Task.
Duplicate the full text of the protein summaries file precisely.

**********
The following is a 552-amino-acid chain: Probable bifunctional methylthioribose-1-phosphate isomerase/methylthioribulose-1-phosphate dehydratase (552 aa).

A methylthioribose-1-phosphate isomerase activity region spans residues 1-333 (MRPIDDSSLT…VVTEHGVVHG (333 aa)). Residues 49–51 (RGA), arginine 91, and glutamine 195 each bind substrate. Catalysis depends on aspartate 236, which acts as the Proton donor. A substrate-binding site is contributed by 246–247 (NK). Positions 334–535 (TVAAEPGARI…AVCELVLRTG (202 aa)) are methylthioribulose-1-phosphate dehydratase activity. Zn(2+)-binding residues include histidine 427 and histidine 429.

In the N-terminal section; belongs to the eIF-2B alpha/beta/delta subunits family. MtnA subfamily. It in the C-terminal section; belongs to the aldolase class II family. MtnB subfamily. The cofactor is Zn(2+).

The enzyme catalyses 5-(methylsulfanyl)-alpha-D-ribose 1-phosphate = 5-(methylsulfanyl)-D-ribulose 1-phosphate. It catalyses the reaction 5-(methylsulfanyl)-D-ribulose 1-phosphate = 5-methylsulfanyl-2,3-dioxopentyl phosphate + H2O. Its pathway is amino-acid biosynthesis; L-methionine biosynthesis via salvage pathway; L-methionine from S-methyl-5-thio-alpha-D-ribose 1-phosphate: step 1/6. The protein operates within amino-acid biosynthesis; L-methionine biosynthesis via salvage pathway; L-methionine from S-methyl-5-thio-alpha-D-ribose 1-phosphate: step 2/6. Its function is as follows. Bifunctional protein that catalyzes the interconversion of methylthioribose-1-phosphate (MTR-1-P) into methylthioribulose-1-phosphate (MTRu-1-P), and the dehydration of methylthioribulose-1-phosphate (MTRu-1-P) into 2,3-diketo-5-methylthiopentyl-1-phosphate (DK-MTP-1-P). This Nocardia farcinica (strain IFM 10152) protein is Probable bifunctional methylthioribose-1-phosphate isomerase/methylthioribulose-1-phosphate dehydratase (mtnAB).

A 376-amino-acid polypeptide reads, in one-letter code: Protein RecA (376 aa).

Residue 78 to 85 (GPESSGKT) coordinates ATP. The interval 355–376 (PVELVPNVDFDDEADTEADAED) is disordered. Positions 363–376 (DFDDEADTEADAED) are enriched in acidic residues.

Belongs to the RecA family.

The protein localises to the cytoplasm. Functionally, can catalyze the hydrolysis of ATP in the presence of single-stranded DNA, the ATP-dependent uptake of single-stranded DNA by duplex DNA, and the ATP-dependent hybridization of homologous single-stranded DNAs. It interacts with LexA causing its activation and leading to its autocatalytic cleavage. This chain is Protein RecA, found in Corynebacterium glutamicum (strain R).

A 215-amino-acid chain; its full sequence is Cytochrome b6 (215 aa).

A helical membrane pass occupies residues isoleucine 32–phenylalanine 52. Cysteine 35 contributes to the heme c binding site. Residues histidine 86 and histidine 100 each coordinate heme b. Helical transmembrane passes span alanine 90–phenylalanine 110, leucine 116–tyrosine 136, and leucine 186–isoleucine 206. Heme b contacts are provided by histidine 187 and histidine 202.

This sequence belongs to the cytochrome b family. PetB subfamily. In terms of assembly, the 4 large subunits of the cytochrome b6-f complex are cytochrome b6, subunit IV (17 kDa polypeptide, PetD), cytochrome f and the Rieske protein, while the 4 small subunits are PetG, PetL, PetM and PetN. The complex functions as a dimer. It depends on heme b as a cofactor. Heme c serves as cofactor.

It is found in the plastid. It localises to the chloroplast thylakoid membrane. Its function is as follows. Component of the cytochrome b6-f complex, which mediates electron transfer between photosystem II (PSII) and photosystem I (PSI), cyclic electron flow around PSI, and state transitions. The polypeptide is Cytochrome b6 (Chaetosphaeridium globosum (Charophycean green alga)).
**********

The following is a 552-amino-acid chain: Probable bifunctional methylthioribose-1-phosphate isomerase/methylthioribulose-1-phosphate dehydratase (552 aa).

A methylthioribose-1-phosphate isomerase activity region spans residues 1-333 (MRPIDDSSLT…VVTEHGVVHG (333 aa)). Residues 49–51 (RGA), arginine 91, and glutamine 195 each bind substrate. Catalysis depends on aspartate 236, which acts as the Proton donor. A substrate-binding site is contributed by 246–247 (NK). Positions 334–535 (TVAAEPGARI…AVCELVLRTG (202 aa)) are methylthioribulose-1-phosphate dehydratase activity. Zn(2+)-binding residues include histidine 427 and histidine 429.

In the N-terminal section; belongs to the eIF-2B alpha/beta/delta subunits family. MtnA subfamily. It in the C-terminal section; belongs to the aldolase class II family. MtnB subfamily. The cofactor is Zn(2+).

The enzyme catalyses 5-(methylsulfanyl)-alpha-D-ribose 1-phosphate = 5-(methylsulfanyl)-D-ribulose 1-phosphate. It catalyses the reaction 5-(methylsulfanyl)-D-ribulose 1-phosphate = 5-methylsulfanyl-2,3-dioxopentyl phosphate + H2O. Its pathway is amino-acid biosynthesis; L-methionine biosynthesis via salvage pathway; L-methionine from S-methyl-5-thio-alpha-D-ribose 1-phosphate: step 1/6. The protein operates within amino-acid biosynthesis; L-methionine biosynthesis via salvage pathway; L-methionine from S-methyl-5-thio-alpha-D-ribose 1-phosphate: step 2/6. Its function is as follows. Bifunctional protein that catalyzes the interconversion of methylthioribose-1-phosphate (MTR-1-P) into methylthioribulose-1-phosphate (MTRu-1-P), and the dehydration of methylthioribulose-1-phosphate (MTRu-1-P) into 2,3-diketo-5-methylthiopentyl-1-phosphate (DK-MTP-1-P). This Nocardia farcinica (strain IFM 10152) protein is Probable bifunctional methylthioribose-1-phosphate isomerase/methylthioribulose-1-phosphate dehydratase (mtnAB).

A 376-amino-acid polypeptide reads, in one-letter code: Protein RecA (376 aa).

Residue 78 to 85 (GPESSGKT) coordinates ATP. The interval 355–376 (PVELVPNVDFDDEADTEADAED) is disordered. Positions 363–376 (DFDDEADTEADAED) are enriched in acidic residues.

Belongs to the RecA family.

The protein localises to the cytoplasm. Functionally, can catalyze the hydrolysis of ATP in the presence of single-stranded DNA, the ATP-dependent uptake of single-stranded DNA by duplex DNA, and the ATP-dependent hybridization of homologous single-stranded DNAs. It interacts with LexA causing its activation and leading to its autocatalytic cleavage. This chain is Protein RecA, found in Corynebacterium glutamicum (strain R).

A 215-amino-acid chain; its full sequence is Cytochrome b6 (215 aa).

A helical membrane pass occupies residues isoleucine 32–phenylalanine 52. Cysteine 35 contributes to the heme c binding site. Residues histidine 86 and histidine 100 each coordinate heme b. Helical transmembrane passes span alanine 90–phenylalanine 110, leucine 116–tyrosine 136, and leucine 186–isoleucine 206. Heme b contacts are provided by histidine 187 and histidine 202.

This sequence belongs to the cytochrome b family. PetB subfamily. In terms of assembly, the 4 large subunits of the cytochrome b6-f complex are cytochrome b6, subunit IV (17 kDa polypeptide, PetD), cytochrome f and the Rieske protein, while the 4 small subunits are PetG, PetL, PetM and PetN. The complex functions as a dimer. It depends on heme b as a cofactor. Heme c serves as cofactor.

It is found in the plastid. It localises to the chloroplast thylakoid membrane. Its function is as follows. Component of the cytochrome b6-f complex, which mediates electron transfer between photosystem II (PSII) and photosystem I (PSI), cyclic electron flow around PSI, and state transitions. The polypeptide is Cytochrome b6 (Chaetosphaeridium globosum (Charophycean green alga)).